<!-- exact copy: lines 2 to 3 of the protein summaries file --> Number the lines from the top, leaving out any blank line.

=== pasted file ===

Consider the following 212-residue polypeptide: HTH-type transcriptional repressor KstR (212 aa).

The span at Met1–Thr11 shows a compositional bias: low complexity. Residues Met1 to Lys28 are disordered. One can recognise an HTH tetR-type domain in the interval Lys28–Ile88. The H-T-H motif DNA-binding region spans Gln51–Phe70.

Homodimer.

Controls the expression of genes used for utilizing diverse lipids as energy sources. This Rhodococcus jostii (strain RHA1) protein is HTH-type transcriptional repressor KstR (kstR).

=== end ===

The span at Met1–Thr11 shows a compositional bias: low complexity. Residues Met1 to Lys28 are disordered. One can recognise an HTH tetR-type domain in the interval Lys28–Ile88. The H-T-H motif DNA-binding region spans Gln51–Phe70.

Homodimer.